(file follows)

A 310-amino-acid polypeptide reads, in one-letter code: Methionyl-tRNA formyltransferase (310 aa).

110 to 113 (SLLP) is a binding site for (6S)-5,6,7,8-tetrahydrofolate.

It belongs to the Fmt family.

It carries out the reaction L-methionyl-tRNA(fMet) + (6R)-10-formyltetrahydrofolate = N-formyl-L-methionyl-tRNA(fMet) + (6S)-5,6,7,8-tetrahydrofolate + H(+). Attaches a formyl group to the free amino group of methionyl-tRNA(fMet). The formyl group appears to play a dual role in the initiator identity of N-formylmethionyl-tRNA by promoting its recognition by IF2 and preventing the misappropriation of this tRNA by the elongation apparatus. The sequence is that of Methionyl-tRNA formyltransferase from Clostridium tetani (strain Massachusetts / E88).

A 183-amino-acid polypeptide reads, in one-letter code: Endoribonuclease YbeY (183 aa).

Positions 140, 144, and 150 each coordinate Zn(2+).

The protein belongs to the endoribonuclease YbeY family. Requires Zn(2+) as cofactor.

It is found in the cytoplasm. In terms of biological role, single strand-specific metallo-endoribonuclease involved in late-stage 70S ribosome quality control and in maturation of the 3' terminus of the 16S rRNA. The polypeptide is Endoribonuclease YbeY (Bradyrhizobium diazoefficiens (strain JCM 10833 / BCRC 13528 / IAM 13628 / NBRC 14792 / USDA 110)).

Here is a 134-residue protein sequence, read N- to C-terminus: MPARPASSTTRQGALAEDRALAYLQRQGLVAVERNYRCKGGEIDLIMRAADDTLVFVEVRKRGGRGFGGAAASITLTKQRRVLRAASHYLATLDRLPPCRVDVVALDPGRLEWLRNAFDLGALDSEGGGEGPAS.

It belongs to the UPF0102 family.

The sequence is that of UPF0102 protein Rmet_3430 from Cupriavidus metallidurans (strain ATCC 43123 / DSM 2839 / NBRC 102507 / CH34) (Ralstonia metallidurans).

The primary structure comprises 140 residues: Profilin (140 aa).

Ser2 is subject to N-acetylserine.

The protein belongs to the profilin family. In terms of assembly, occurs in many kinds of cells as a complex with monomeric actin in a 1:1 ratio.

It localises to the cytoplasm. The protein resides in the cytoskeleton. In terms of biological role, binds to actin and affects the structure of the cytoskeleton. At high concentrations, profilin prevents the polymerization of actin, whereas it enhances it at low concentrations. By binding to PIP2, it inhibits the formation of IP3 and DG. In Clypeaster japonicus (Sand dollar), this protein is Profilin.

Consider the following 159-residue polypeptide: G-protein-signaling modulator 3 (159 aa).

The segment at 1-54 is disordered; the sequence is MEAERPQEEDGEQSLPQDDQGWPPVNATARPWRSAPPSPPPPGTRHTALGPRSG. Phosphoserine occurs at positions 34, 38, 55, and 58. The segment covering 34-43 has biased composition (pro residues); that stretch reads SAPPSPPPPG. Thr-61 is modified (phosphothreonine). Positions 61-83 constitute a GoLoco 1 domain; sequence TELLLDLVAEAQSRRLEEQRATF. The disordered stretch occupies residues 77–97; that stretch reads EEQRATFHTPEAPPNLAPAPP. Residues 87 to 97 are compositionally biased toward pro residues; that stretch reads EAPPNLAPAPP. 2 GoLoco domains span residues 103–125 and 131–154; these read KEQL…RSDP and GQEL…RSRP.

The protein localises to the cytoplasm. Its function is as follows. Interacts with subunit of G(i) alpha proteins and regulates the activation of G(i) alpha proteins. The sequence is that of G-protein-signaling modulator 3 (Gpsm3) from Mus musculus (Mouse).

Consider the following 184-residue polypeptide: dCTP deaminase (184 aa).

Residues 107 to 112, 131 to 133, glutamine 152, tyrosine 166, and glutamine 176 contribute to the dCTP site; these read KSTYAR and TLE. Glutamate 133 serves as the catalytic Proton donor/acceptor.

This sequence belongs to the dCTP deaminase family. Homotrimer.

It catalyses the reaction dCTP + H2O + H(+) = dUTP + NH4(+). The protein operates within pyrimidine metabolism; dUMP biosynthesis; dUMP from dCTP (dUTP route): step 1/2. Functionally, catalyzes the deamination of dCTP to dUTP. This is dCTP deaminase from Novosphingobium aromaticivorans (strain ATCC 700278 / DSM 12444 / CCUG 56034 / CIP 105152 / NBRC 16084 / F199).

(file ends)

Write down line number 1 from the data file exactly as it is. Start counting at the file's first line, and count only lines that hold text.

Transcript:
A 310-amino-acid polypeptide reads, in one-letter code: Methionyl-tRNA formyltransferase (310 aa).